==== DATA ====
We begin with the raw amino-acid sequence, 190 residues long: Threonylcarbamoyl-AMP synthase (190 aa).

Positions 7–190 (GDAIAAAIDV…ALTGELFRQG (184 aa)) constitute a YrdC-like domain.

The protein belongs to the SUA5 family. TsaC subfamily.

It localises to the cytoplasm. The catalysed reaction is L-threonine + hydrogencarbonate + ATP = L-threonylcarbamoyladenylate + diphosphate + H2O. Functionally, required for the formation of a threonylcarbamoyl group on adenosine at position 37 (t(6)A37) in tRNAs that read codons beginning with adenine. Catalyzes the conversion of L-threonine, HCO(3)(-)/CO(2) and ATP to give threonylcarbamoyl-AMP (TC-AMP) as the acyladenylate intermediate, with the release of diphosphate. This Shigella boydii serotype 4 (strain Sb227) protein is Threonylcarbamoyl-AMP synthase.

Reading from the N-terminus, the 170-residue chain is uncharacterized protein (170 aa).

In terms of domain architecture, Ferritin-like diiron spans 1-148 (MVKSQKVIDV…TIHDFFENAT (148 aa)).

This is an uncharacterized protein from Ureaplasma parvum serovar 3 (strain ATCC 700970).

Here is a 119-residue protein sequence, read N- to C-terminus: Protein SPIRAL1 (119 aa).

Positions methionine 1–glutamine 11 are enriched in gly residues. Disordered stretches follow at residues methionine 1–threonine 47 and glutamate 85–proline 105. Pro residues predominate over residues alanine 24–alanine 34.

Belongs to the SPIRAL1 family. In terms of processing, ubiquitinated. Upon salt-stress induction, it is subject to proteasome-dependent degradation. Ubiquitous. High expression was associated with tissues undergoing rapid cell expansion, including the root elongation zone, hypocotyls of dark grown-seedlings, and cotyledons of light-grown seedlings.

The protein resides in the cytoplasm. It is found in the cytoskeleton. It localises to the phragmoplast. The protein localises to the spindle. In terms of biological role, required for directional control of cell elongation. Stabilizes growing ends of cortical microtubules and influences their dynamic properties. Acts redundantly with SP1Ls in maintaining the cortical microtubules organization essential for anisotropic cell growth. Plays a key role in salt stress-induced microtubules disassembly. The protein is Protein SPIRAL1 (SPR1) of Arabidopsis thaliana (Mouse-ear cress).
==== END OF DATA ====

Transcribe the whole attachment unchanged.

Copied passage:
We begin with the raw amino-acid sequence, 190 residues long: Threonylcarbamoyl-AMP synthase (190 aa).

Positions 7–190 (GDAIAAAIDV…ALTGELFRQG (184 aa)) constitute a YrdC-like domain.

The protein belongs to the SUA5 family. TsaC subfamily.

It localises to the cytoplasm. The catalysed reaction is L-threonine + hydrogencarbonate + ATP = L-threonylcarbamoyladenylate + diphosphate + H2O. Functionally, required for the formation of a threonylcarbamoyl group on adenosine at position 37 (t(6)A37) in tRNAs that read codons beginning with adenine. Catalyzes the conversion of L-threonine, HCO(3)(-)/CO(2) and ATP to give threonylcarbamoyl-AMP (TC-AMP) as the acyladenylate intermediate, with the release of diphosphate. This Shigella boydii serotype 4 (strain Sb227) protein is Threonylcarbamoyl-AMP synthase.

Reading from the N-terminus, the 170-residue chain is uncharacterized protein (170 aa).

In terms of domain architecture, Ferritin-like diiron spans 1-148 (MVKSQKVIDV…TIHDFFENAT (148 aa)).

This is an uncharacterized protein from Ureaplasma parvum serovar 3 (strain ATCC 700970).

Here is a 119-residue protein sequence, read N- to C-terminus: Protein SPIRAL1 (119 aa).

Positions methionine 1–glutamine 11 are enriched in gly residues. Disordered stretches follow at residues methionine 1–threonine 47 and glutamate 85–proline 105. Pro residues predominate over residues alanine 24–alanine 34.

Belongs to the SPIRAL1 family. In terms of processing, ubiquitinated. Upon salt-stress induction, it is subject to proteasome-dependent degradation. Ubiquitous. High expression was associated with tissues undergoing rapid cell expansion, including the root elongation zone, hypocotyls of dark grown-seedlings, and cotyledons of light-grown seedlings.

The protein resides in the cytoplasm. It is found in the cytoskeleton. It localises to the phragmoplast. The protein localises to the spindle. In terms of biological role, required for directional control of cell elongation. Stabilizes growing ends of cortical microtubules and influences their dynamic properties. Acts redundantly with SP1Ls in maintaining the cortical microtubules organization essential for anisotropic cell growth. Plays a key role in salt stress-induced microtubules disassembly. The protein is Protein SPIRAL1 (SPR1) of Arabidopsis thaliana (Mouse-ear cress).